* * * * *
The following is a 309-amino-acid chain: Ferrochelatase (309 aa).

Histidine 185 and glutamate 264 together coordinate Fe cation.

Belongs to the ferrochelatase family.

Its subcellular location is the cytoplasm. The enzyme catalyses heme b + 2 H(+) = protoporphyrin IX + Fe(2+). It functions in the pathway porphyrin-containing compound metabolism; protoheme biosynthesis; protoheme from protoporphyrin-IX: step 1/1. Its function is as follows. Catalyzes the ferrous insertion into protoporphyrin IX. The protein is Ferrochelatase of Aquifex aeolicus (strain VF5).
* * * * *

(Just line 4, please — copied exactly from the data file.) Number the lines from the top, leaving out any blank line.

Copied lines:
Its subcellular location is the cytoplasm. The enzyme catalyses heme b + 2 H(+) = protoporphyrin IX + Fe(2+). It functions in the pathway porphyrin-containing compound metabolism; protoheme biosynthesis; protoheme from protoporphyrin-IX: step 1/1. Its function is as follows. Catalyzes the ferrous insertion into protoporphyrin IX. The protein is Ferrochelatase of Aquifex aeolicus (strain VF5).